So, as a head coach walking into a situation where he has little time to go in and recruit players, Wells and the staff decided it would be more detrimental to the program if Texas Tech was to lose a player, who is already maybe physically and mentally ready to play or at least contribute to the football in 2019. That certainly makes sense and I understand the logic behind making that decision. Not recruiting a player that may not contribute for two years would have a lesser impact on the 2019 season and 2020 seasons than a player that leaves, creating immediate issues with overall depth.

So, Wells did exactly what he said he would do, which is focus on the players who were already in Lubbock, realizing that their importance to the team was greater than a commitment who will most likely take two years to develop. That’s pretty sound logic.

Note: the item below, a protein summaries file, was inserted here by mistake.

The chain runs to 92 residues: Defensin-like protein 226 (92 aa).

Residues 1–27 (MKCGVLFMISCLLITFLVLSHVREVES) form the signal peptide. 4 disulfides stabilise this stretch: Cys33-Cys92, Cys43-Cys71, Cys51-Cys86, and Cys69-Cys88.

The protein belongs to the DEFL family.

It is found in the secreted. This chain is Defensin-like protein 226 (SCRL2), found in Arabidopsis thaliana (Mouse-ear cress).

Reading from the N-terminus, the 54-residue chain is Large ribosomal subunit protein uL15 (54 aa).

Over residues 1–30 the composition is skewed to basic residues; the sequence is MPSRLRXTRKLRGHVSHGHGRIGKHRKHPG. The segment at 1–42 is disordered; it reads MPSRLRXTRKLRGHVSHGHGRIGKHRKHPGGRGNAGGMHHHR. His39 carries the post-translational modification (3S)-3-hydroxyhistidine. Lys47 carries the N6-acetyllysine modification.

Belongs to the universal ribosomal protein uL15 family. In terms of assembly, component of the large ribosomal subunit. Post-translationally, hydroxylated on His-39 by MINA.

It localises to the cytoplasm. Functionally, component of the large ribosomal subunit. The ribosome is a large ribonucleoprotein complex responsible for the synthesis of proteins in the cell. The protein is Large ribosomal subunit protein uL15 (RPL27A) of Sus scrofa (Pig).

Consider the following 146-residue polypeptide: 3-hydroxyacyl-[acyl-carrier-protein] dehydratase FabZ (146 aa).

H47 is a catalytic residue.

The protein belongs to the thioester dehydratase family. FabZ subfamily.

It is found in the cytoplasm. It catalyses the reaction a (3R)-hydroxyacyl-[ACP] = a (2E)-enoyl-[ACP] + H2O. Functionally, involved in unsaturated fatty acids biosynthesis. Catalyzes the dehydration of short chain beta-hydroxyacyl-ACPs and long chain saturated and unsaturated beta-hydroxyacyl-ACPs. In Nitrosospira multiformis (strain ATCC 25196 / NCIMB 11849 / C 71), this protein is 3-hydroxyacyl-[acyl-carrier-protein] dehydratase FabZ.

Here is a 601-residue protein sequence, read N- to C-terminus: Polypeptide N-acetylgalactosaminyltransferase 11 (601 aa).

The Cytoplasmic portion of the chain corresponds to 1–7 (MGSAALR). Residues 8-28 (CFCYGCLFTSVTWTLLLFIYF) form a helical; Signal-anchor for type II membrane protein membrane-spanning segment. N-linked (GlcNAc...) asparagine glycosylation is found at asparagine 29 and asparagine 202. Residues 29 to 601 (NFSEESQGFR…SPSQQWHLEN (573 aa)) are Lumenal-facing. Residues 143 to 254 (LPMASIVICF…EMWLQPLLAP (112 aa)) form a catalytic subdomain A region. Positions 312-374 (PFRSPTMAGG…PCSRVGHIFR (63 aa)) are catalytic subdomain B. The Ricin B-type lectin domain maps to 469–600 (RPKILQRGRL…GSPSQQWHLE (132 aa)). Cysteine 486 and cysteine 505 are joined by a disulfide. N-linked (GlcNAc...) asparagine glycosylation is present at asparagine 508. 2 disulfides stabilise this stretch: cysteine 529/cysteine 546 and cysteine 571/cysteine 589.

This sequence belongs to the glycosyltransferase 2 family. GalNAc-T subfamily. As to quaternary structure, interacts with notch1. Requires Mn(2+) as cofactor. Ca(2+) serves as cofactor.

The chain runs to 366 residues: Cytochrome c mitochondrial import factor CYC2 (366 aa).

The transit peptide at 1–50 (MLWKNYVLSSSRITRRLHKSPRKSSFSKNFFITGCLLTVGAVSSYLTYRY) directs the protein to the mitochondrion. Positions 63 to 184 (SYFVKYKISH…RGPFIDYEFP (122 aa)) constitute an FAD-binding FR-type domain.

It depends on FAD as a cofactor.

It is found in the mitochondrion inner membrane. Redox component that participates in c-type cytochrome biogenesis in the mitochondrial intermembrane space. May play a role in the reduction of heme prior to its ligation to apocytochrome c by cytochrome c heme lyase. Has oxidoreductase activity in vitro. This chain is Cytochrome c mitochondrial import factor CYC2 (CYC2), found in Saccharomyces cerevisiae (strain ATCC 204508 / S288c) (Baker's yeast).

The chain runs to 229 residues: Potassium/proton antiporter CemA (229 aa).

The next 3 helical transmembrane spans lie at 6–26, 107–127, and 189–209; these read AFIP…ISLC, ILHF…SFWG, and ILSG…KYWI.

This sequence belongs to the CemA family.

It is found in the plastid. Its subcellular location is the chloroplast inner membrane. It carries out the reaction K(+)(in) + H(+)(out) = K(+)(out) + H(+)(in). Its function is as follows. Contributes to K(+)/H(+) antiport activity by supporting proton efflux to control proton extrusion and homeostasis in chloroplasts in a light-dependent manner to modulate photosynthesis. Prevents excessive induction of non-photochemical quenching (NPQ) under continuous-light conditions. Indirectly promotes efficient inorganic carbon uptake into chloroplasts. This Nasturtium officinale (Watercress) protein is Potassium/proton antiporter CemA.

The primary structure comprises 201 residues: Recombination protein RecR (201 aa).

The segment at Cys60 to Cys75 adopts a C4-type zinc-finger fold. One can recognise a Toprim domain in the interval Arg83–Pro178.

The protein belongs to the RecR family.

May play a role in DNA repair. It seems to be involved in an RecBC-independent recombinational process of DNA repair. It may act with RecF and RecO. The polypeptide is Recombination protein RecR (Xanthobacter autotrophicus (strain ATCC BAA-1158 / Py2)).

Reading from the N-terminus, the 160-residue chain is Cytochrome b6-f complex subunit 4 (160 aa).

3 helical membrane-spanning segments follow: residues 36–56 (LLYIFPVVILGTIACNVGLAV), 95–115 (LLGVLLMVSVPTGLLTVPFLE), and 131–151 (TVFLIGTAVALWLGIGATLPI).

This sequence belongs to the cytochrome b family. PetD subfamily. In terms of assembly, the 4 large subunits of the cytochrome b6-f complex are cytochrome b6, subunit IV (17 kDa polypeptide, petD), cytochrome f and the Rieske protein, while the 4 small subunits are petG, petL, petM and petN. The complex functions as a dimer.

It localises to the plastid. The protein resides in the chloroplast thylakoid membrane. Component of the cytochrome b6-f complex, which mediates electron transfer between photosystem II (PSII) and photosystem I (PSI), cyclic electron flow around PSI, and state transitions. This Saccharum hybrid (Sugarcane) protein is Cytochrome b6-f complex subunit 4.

There were a couple more items from the Texas Football interview, which is that Wells made it a big deal to say that before the Friday night before Lubbock scrimmage, he will have a coaches clinic. Wells said that this would be the first time to have a coaches clinic in Lubbock in a “long, long, long time”. I don’t think that was a dig at Kingsbury, but a recitation of the truth. And I am almost all but certain that Wells used three longs when describing the length of time as to when a coaches clinic had been held in Lubbock. We’ve all wondered how Wells would connect with high school coaches, but he’s opened the indoor facilities to the high school programs during the playoffs that needed a place to practice when the weather didn’t cooperate and now he’s holding a coaches clinic.